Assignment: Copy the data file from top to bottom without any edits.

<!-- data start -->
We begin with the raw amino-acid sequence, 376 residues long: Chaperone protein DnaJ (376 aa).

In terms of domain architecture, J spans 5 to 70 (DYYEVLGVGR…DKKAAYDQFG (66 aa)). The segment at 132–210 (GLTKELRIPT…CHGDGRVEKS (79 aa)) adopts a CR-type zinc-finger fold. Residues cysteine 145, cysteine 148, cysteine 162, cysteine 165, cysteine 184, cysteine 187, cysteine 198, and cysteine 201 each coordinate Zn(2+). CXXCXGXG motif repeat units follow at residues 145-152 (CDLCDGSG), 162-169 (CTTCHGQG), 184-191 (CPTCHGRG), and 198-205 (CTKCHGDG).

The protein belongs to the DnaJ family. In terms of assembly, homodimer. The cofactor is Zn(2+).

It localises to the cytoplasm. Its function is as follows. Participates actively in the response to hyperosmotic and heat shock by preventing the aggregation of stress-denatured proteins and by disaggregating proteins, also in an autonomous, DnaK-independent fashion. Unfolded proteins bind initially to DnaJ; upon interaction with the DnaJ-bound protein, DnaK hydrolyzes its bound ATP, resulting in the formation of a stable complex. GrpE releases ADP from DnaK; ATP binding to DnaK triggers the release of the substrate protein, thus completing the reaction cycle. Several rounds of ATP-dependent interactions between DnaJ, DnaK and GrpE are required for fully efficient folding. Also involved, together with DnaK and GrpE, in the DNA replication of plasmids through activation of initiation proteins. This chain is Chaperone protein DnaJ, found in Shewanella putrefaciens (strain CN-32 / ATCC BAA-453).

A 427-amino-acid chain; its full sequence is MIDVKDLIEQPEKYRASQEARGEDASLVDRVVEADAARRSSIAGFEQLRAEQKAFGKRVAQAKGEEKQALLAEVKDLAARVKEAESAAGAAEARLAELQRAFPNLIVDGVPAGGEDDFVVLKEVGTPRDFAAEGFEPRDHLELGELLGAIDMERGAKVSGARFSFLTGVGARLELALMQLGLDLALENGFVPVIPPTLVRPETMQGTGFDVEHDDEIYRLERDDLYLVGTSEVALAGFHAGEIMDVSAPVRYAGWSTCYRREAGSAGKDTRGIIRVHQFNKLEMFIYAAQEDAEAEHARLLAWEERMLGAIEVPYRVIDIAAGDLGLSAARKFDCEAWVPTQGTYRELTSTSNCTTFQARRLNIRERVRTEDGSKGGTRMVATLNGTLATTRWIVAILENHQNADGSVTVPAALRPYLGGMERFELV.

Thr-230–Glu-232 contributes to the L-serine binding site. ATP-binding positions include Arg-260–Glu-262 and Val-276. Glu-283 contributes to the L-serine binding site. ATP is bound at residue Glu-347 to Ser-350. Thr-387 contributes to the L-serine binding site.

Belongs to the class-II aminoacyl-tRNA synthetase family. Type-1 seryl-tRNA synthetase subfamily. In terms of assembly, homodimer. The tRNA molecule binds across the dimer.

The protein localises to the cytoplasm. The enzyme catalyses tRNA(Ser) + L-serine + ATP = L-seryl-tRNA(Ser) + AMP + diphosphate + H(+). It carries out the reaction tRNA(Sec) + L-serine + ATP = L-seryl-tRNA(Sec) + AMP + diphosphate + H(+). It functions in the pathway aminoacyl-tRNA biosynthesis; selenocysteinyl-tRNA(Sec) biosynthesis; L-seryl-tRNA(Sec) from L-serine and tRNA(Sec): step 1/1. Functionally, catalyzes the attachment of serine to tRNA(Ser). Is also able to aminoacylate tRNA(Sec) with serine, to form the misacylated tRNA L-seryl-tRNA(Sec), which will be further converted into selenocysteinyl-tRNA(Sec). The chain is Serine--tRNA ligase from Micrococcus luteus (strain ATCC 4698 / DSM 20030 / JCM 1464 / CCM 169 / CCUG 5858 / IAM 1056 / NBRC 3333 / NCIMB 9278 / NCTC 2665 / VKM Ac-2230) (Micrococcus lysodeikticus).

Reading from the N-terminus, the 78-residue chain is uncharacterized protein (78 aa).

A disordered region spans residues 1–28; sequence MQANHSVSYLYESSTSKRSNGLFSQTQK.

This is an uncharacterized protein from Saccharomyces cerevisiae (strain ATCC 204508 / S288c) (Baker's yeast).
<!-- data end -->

We begin with the raw amino-acid sequence, 376 residues long: Chaperone protein DnaJ (376 aa).

In terms of domain architecture, J spans 5 to 70 (DYYEVLGVGR…DKKAAYDQFG (66 aa)). The segment at 132–210 (GLTKELRIPT…CHGDGRVEKS (79 aa)) adopts a CR-type zinc-finger fold. Residues cysteine 145, cysteine 148, cysteine 162, cysteine 165, cysteine 184, cysteine 187, cysteine 198, and cysteine 201 each coordinate Zn(2+). CXXCXGXG motif repeat units follow at residues 145-152 (CDLCDGSG), 162-169 (CTTCHGQG), 184-191 (CPTCHGRG), and 198-205 (CTKCHGDG).

The protein belongs to the DnaJ family. In terms of assembly, homodimer. The cofactor is Zn(2+).

It localises to the cytoplasm. Its function is as follows. Participates actively in the response to hyperosmotic and heat shock by preventing the aggregation of stress-denatured proteins and by disaggregating proteins, also in an autonomous, DnaK-independent fashion. Unfolded proteins bind initially to DnaJ; upon interaction with the DnaJ-bound protein, DnaK hydrolyzes its bound ATP, resulting in the formation of a stable complex. GrpE releases ADP from DnaK; ATP binding to DnaK triggers the release of the substrate protein, thus completing the reaction cycle. Several rounds of ATP-dependent interactions between DnaJ, DnaK and GrpE are required for fully efficient folding. Also involved, together with DnaK and GrpE, in the DNA replication of plasmids through activation of initiation proteins. This chain is Chaperone protein DnaJ, found in Shewanella putrefaciens (strain CN-32 / ATCC BAA-453).

A 427-amino-acid chain; its full sequence is MIDVKDLIEQPEKYRASQEARGEDASLVDRVVEADAARRSSIAGFEQLRAEQKAFGKRVAQAKGEEKQALLAEVKDLAARVKEAESAAGAAEARLAELQRAFPNLIVDGVPAGGEDDFVVLKEVGTPRDFAAEGFEPRDHLELGELLGAIDMERGAKVSGARFSFLTGVGARLELALMQLGLDLALENGFVPVIPPTLVRPETMQGTGFDVEHDDEIYRLERDDLYLVGTSEVALAGFHAGEIMDVSAPVRYAGWSTCYRREAGSAGKDTRGIIRVHQFNKLEMFIYAAQEDAEAEHARLLAWEERMLGAIEVPYRVIDIAAGDLGLSAARKFDCEAWVPTQGTYRELTSTSNCTTFQARRLNIRERVRTEDGSKGGTRMVATLNGTLATTRWIVAILENHQNADGSVTVPAALRPYLGGMERFELV.

Thr-230–Glu-232 contributes to the L-serine binding site. ATP-binding positions include Arg-260–Glu-262 and Val-276. Glu-283 contributes to the L-serine binding site. ATP is bound at residue Glu-347 to Ser-350. Thr-387 contributes to the L-serine binding site.

Belongs to the class-II aminoacyl-tRNA synthetase family. Type-1 seryl-tRNA synthetase subfamily. In terms of assembly, homodimer. The tRNA molecule binds across the dimer.

The protein localises to the cytoplasm. The enzyme catalyses tRNA(Ser) + L-serine + ATP = L-seryl-tRNA(Ser) + AMP + diphosphate + H(+). It carries out the reaction tRNA(Sec) + L-serine + ATP = L-seryl-tRNA(Sec) + AMP + diphosphate + H(+). It functions in the pathway aminoacyl-tRNA biosynthesis; selenocysteinyl-tRNA(Sec) biosynthesis; L-seryl-tRNA(Sec) from L-serine and tRNA(Sec): step 1/1. Functionally, catalyzes the attachment of serine to tRNA(Ser). Is also able to aminoacylate tRNA(Sec) with serine, to form the misacylated tRNA L-seryl-tRNA(Sec), which will be further converted into selenocysteinyl-tRNA(Sec). The chain is Serine--tRNA ligase from Micrococcus luteus (strain ATCC 4698 / DSM 20030 / JCM 1464 / CCM 169 / CCUG 5858 / IAM 1056 / NBRC 3333 / NCIMB 9278 / NCTC 2665 / VKM Ac-2230) (Micrococcus lysodeikticus).

Reading from the N-terminus, the 78-residue chain is uncharacterized protein (78 aa).

A disordered region spans residues 1–28; sequence MQANHSVSYLYESSTSKRSNGLFSQTQK.

This is an uncharacterized protein from Saccharomyces cerevisiae (strain ATCC 204508 / S288c) (Baker's yeast).